Texas Health Agency Fined $1.6m for Data Breach

A fine of $1.6m has been meted out to the Texas Health and Human Services Commission for unintentionally exposing the personal health information of thousands of vulnerable people online.

The Texan commission inadvertently made the names, addresses, Social Security numbers, and treatment information of 6,617 people visible on the internet between 2013 and 2017. 

The breach occurred when an internal application was moved to a public server from a private server. A flaw in the app's software then made the sensitive information visible to the public without any need for access credentials to be entered.

According to federal agency the Office for Civil Rights (OCR), the data exposed in the breach was in the care of the Texas Department of Aging and Disability Services. Before it was reorganized into the Health and Human Services Commission in 2017, the department's role was to provide long-term care to Texans with physical and mental disabilities and to the elderly.  

The OCR said the data breach was a violation of federal health privacy laws.

"No one should have to worry about their private health information being discoverable through a Google search," said Roger Severino, director of the Office for Civil Rights.

An investigation into the breach by the OCR found the audit controls in place at the Health and Human Services Commission to be inadequate. Because of this, the federal agency was unable to come up with an exact number for how many unauthorized people had viewed the private information.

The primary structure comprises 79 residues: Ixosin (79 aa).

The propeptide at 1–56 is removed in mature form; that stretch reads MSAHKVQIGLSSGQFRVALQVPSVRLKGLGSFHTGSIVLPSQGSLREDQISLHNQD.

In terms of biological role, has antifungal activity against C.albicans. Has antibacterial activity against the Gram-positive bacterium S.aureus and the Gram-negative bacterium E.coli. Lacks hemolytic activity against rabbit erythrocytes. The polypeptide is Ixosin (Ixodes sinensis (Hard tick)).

A further determination of the OCR investigation was that the Texas health agency failed to conduct a risk analysis and implement access and audit controls on its information systems as required by the Health Insurance Portability and Accountability Act, commonly known as HIPAA.

In May, the Texas Legislature approved a settlement agreement with the federal government to bring the matter to a conclusion, which included accepting the hefty $1.6m fine.

Kelli Weldon, a press officer for the Texas health agency, said officials take information security and privacy seriously.

"We are continually examining ways to strengthen our processes for the health and safety of Texans," Weldon said.

The substantial fine is the second seven-figure penalty imposed by the OCR this month after the University of Rochester Medical Center was fined $3m on November 5 for failing to encrypt mobile devices.

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